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Japan Society is presenting thirtieth-anniversary screening of rarely shown Okinawan gem PARADISE VIEW

Japan Society
333 East 47th St. at First Ave.
Friday, October 2, $12, 7:00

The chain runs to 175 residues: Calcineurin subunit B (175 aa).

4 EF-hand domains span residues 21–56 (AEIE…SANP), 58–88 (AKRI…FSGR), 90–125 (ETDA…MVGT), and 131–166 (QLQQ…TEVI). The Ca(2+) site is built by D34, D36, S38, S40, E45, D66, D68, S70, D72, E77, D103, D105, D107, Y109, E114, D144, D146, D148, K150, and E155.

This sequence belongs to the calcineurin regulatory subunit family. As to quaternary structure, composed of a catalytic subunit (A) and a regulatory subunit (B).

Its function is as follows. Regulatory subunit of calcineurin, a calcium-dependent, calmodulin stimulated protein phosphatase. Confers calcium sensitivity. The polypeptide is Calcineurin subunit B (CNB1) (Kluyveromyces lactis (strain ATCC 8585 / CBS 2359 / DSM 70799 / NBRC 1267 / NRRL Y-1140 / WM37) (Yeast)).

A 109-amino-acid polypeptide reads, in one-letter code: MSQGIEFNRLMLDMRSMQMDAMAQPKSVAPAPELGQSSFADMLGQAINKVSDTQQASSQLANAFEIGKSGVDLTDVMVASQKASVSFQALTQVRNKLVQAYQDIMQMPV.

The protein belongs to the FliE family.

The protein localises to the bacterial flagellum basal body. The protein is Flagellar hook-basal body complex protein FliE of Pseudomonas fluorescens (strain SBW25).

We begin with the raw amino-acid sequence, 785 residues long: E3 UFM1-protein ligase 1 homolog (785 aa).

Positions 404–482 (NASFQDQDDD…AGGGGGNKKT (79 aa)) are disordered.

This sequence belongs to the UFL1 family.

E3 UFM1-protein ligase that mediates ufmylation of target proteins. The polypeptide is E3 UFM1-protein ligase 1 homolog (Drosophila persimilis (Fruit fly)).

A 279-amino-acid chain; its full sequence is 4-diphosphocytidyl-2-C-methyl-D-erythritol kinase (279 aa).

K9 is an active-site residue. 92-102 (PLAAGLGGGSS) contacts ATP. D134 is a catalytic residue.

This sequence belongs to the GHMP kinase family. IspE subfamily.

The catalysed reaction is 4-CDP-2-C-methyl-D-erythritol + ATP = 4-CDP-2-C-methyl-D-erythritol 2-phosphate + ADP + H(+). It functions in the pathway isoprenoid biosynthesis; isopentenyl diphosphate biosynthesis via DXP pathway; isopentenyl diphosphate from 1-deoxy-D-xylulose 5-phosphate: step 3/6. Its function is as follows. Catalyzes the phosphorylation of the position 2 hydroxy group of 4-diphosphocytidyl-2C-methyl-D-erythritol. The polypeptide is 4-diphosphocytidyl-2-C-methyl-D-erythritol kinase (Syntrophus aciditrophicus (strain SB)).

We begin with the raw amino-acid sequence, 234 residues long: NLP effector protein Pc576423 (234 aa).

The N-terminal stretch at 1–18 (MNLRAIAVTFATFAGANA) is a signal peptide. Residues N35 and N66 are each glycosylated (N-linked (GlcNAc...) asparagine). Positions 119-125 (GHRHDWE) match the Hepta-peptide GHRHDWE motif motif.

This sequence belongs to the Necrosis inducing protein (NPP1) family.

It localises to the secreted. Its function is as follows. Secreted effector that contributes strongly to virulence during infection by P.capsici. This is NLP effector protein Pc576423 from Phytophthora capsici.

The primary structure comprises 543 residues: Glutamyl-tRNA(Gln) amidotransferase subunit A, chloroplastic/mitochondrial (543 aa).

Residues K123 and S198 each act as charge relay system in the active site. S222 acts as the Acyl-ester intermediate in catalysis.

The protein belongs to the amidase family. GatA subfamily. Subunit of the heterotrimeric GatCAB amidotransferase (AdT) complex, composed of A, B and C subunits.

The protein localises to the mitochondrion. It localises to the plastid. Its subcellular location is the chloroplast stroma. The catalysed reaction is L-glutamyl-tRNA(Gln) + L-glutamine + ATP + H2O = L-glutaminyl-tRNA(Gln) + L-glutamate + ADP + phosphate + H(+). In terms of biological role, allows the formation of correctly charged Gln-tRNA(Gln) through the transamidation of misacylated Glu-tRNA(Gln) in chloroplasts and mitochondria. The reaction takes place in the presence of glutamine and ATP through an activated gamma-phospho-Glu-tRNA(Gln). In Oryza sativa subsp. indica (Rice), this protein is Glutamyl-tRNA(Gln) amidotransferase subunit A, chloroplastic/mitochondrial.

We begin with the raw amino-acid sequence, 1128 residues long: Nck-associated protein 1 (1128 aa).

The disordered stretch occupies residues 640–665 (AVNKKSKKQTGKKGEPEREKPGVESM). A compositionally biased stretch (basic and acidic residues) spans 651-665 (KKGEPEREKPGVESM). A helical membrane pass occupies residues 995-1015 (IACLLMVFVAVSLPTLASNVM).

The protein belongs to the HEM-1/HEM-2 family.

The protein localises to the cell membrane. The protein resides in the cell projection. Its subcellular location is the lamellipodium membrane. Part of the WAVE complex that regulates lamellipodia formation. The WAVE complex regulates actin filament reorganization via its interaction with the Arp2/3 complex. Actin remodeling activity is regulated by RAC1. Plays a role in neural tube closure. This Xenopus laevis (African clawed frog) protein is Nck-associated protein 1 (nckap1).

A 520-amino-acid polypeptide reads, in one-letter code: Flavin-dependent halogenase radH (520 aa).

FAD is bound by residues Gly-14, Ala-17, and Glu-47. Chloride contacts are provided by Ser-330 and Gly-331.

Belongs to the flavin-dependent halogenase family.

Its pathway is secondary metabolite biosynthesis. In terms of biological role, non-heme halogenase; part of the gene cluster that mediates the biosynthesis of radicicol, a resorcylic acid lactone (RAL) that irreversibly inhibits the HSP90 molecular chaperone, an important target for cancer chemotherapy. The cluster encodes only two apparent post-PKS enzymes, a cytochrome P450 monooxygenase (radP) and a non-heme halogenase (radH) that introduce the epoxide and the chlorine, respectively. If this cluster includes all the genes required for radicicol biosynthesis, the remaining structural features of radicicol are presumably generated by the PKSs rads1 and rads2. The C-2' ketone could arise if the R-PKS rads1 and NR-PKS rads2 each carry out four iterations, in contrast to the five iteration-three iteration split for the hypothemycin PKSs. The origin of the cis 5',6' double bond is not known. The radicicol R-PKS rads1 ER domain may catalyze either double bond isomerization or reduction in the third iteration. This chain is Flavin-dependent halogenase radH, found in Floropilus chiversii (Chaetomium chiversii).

Japan Society has picked a real gem for its October Monthly Classics presentation, writer-director Gō Takamine’s rarely shown wry black comedy, Paradise View. The thirtieth anniversary screening is also part of Japan Society’s three-month multidisciplinary program “Okinawan Vibes,” which takes a look at the southern island that was occupied by the American military from 1945 to 1972 and, in many ways, is not exactly Japan’s favorite relation; Okinawans, who have their own heritage of language, culture, and religion, have faced longtime discrimination as Japan’s largest minority group. The film opens with a gorgeous shot (the cinematographer is Takao Toshioka) of ant lover Reishu (yakuza actor Kaoru Kobayashi, not the executed child murderer) on a vast beach, collecting sea salt to make him feel better about life, which is rather bleak for everyone on Okinawa, especially now that the occupation is over. The married Reishu has apparently knocked up local simpleton Chiru (Japanese pop star Jun Togawa); island girl Nabee is breaking tradition by marrying a Japanese teacher, Ito; Bindalay (Yoko Taniyama) is quitting her music group, the Tropical Sisters, to go solo, while being stalked by a former boyfriend who dresses as a samurai; a blind man returns home after losing his second family in the Philippines; blue chickens and rainbow pigs roam the land; Reishu’s dog has developed a liking for goat balls, which make the mutt horny; and poisonous snakes are everywhere, from coffins to amphibious trucks. The wacky cast also includes Shinzoku Ogimi, Tomi Taira, and composer and musician Haruomi Hosono as the dude with the great porn stache. “The Japanese are strange creatures,” one ne’er-do-well says. An elderly woman soon laments, “We’ll all be Japanese soon,” after which the man adds, “I wonder if we’ll just end up as a backwater province.” There’s plenty of backwater strangeness in Okinawa, as short vignettes sweetly portray a collection of oddballs doing very odd things while also remaining intensely concerned about holding on to their souls. “I had a dream that a dog ate Reishu’s spirit, then threw it up. He’s lost his spirit! He’s been spirited away!” a deadpan Chiru says, capturing the essence of Okinawan native Takamine’s (Okinawan Dream Show, Untamagiru) brilliant love letter to his homeland. The Japan Society screening will be followed by a reception with Okinawan beer and snacks. The Monthly Classics film series continues on November 6 with Yoji Yamada’s The Yellow Handkerchief, in tribute to star Ken Takakura, who passed away last November at the age of eighty-three.

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